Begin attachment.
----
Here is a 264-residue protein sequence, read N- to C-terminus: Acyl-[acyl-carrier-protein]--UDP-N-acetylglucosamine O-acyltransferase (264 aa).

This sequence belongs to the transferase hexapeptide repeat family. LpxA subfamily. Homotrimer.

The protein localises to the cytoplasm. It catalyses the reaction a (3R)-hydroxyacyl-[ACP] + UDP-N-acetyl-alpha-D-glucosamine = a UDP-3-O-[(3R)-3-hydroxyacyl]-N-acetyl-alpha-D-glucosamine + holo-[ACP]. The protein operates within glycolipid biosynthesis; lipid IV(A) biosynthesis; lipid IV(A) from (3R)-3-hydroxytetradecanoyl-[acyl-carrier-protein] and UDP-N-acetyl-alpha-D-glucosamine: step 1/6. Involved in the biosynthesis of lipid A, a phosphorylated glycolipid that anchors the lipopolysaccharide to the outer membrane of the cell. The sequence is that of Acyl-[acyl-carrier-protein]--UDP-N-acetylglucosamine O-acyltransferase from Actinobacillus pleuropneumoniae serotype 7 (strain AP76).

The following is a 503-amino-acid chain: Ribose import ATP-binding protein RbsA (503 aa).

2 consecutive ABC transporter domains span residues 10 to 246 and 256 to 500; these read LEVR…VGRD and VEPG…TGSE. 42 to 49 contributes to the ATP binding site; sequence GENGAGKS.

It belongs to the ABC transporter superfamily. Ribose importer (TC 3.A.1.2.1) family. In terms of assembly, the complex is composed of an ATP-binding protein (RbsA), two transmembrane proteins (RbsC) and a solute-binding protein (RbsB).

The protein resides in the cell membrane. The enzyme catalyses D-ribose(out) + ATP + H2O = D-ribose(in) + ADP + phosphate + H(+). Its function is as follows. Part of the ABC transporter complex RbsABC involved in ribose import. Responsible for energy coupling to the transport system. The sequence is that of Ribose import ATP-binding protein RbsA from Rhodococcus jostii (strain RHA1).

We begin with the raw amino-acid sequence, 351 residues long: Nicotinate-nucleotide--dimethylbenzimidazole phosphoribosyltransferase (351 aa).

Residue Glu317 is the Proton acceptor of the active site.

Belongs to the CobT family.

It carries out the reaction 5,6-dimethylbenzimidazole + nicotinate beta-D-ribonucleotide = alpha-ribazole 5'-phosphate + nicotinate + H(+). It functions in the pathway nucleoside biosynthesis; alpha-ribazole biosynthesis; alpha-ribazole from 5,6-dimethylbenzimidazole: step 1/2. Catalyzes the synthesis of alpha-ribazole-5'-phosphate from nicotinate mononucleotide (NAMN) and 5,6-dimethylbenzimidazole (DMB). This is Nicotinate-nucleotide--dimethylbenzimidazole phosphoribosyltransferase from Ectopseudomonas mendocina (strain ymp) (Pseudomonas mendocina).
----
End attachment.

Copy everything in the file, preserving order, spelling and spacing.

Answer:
Here is a 264-residue protein sequence, read N- to C-terminus: Acyl-[acyl-carrier-protein]--UDP-N-acetylglucosamine O-acyltransferase (264 aa).

This sequence belongs to the transferase hexapeptide repeat family. LpxA subfamily. Homotrimer.

The protein localises to the cytoplasm. It catalyses the reaction a (3R)-hydroxyacyl-[ACP] + UDP-N-acetyl-alpha-D-glucosamine = a UDP-3-O-[(3R)-3-hydroxyacyl]-N-acetyl-alpha-D-glucosamine + holo-[ACP]. The protein operates within glycolipid biosynthesis; lipid IV(A) biosynthesis; lipid IV(A) from (3R)-3-hydroxytetradecanoyl-[acyl-carrier-protein] and UDP-N-acetyl-alpha-D-glucosamine: step 1/6. Involved in the biosynthesis of lipid A, a phosphorylated glycolipid that anchors the lipopolysaccharide to the outer membrane of the cell. The sequence is that of Acyl-[acyl-carrier-protein]--UDP-N-acetylglucosamine O-acyltransferase from Actinobacillus pleuropneumoniae serotype 7 (strain AP76).

The following is a 503-amino-acid chain: Ribose import ATP-binding protein RbsA (503 aa).

2 consecutive ABC transporter domains span residues 10 to 246 and 256 to 500; these read LEVR…VGRD and VEPG…TGSE. 42 to 49 contributes to the ATP binding site; sequence GENGAGKS.

It belongs to the ABC transporter superfamily. Ribose importer (TC 3.A.1.2.1) family. In terms of assembly, the complex is composed of an ATP-binding protein (RbsA), two transmembrane proteins (RbsC) and a solute-binding protein (RbsB).

The protein resides in the cell membrane. The enzyme catalyses D-ribose(out) + ATP + H2O = D-ribose(in) + ADP + phosphate + H(+). Its function is as follows. Part of the ABC transporter complex RbsABC involved in ribose import. Responsible for energy coupling to the transport system. The sequence is that of Ribose import ATP-binding protein RbsA from Rhodococcus jostii (strain RHA1).

We begin with the raw amino-acid sequence, 351 residues long: Nicotinate-nucleotide--dimethylbenzimidazole phosphoribosyltransferase (351 aa).

Residue Glu317 is the Proton acceptor of the active site.

Belongs to the CobT family.

It carries out the reaction 5,6-dimethylbenzimidazole + nicotinate beta-D-ribonucleotide = alpha-ribazole 5'-phosphate + nicotinate + H(+). It functions in the pathway nucleoside biosynthesis; alpha-ribazole biosynthesis; alpha-ribazole from 5,6-dimethylbenzimidazole: step 1/2. Catalyzes the synthesis of alpha-ribazole-5'-phosphate from nicotinate mononucleotide (NAMN) and 5,6-dimethylbenzimidazole (DMB). This is Nicotinate-nucleotide--dimethylbenzimidazole phosphoribosyltransferase from Ectopseudomonas mendocina (strain ymp) (Pseudomonas mendocina).